December 29th, 2012 — Cancer

He could feel his body slowly giving up. As he laid there, waiting for the radiations to hit hard, he closed his eyes. And suddenly, he saw a light. He saw himself blinded by that luminous light. In that vision, he screamed, “No! No, this cannot be the end! God! Is that You? No! It’s too early!” and he woke up, alarmed. The nurse came in a rush and asked him what was wrong, then said that the radiation was postponed due to technical difficulties, and that he was going to be taken back to his room.

It was ten o’clock, P.M.

He laid there, oblivious of the time, and he examined his surrounding, himself. He started calculating how much time he still had left, and froze. He knew his time was limited, but he was too fatigued to stand up, or do anything.

“Soon, I will be gone. Mother will be crying. Father wouldn’t care, perhaps. Or maybe he would, I don’t know. Oh, Mother! I’m sorry. Terribly sorry. I’m sorry I never became someone important. This is my life. I’m living an old and decaying man. I apologize for not doing anything, ever, that made you look at me with pride in your eyes. And, Father, I apologize for not being the son you’ve always dreamt of. I am not the manager of an international company. I am a simple elementary school teacher, and you know that was all I was able to accomplish. But don’t worry, once I’m gone, I won’t be your burden anymore. Good for you, I’ll be gone soon.”

Tears filled up his eyes, anger and pain filled up his heart. No, this couldn’t be the end. He didn’t want to die like this. He refused to die frail and swollen up in this cold hospital…

…but at that moment he looked at the mirror hung on the wall. He saw an obscure reflection of a man whose hair had abadoned him, whose hands were thin and bony, whose eyes teared up every few minutes, whose body would collapse and vanish any day from now. It could take months, it could take weeks, it could take days, it could be tomorrow.

“Now that I think about it…I don’t know why it’s worth living any longer, God. I haven’t done a single thing worth talking about, except staying alive, which I’m failing at slowly right now, God. I graduated, studied some literature, and taught a group of ungrateful brats. My mother never talked about me in public, my father sometimes forgot me in the car. They were ashamed of me. I wasn’t like Kevin, the neighbor, who was so great. Of course, he’s the CEO of a big company, and he’s rich, and healthy,” he thought.

“I never had anyone’s support, except my best friend Sam’s, who now lives in France,” he mumbled.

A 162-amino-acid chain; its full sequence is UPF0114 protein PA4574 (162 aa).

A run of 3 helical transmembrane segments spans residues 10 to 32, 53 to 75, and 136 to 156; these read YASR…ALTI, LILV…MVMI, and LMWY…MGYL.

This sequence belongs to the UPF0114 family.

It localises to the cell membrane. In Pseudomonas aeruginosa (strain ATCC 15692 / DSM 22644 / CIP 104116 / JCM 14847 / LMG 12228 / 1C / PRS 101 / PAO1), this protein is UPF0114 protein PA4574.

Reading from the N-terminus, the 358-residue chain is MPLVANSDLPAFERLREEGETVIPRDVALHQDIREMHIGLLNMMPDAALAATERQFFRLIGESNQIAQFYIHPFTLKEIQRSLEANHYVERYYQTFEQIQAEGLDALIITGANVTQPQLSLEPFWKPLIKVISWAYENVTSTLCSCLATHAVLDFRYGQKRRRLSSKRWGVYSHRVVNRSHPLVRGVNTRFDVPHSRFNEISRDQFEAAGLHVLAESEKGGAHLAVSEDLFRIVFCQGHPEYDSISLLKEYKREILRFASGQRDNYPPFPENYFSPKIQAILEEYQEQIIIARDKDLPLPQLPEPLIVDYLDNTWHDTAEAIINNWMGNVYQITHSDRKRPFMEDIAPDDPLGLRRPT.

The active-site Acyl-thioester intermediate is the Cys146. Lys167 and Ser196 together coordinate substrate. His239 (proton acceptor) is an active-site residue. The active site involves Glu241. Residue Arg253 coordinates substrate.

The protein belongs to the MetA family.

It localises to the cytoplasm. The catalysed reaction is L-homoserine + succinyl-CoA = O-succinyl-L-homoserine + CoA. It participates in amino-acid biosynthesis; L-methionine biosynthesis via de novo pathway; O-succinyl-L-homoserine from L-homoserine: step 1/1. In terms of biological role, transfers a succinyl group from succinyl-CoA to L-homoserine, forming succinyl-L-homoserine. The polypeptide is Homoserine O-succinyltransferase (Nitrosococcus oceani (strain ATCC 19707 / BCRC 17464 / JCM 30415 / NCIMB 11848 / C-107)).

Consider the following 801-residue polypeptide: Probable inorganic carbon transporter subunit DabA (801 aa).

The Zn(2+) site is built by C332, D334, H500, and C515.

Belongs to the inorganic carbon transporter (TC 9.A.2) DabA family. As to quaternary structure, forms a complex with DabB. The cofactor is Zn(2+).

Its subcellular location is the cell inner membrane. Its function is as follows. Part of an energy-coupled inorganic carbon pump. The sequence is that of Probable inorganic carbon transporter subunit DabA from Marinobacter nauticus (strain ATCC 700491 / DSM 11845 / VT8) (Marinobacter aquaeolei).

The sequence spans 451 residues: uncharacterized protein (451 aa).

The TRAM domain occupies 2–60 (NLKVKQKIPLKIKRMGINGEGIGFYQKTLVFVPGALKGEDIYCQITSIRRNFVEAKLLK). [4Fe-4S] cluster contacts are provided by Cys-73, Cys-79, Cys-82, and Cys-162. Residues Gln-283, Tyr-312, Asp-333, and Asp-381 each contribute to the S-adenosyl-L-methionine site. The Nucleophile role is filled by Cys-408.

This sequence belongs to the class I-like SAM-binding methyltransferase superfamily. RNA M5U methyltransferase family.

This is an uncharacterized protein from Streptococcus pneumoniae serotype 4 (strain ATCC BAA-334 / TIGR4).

That was the moment when I heard my name. “Jeremy,” said the voice, and it was rather familiar. “Look at me, Jeremy. Look right.”

The blurry reflection of my body was calling my name. I must be dying.

“Jeremy, look at us. I, Jeremy, have failed you. I have failed to let you be whoever you wanted to be.”

I must be dying. Yet, I was puzzled. Was I apologizing to myself?

“Look, Jeremy. This is not a life, I know. We didn’t have that many friends. We only had Sam. We didn’t get married. We didn’t make anyone proud. Our hair is gone, our eyes are red, our skin is pale, our soul is exhausted, our body is weary. This is good bye, Jeremy. For you and for me. But, to keep a positive mind, I say that when it’s time for others, if any, to say good bye to us, they will be many.”

January 16th, 2012.

Mother was in a black dress with a handkerchief in hand, Father and Sam were in black suits and black ties.

Sam looked around, and asked, “Mr. Parks? Who are these people?”

Father had no idea, nor did Mother.

“We are gathered here today, to pay our respects to Jeremy Parks who…”

A man came up to Father and said that he was the head of an organization that helps children in need. This man had explained that Jeremy helped with the kids every Saturday during his free time, and the kids loved him. These children had cancer, just like Jeremy. He connected with them, and they always sang and played together.

“Mr. Parks, the kids and I are all here today to pay our respects to our beloved Jeremy, who warmed everyone’s heart”, said the man.

Jeremy was someone important. Jeremy was the idol of 20 kids who had no one to love, no families to take them back.

Jeremy may be physically gone, but in the hearts of kids he will always remain.

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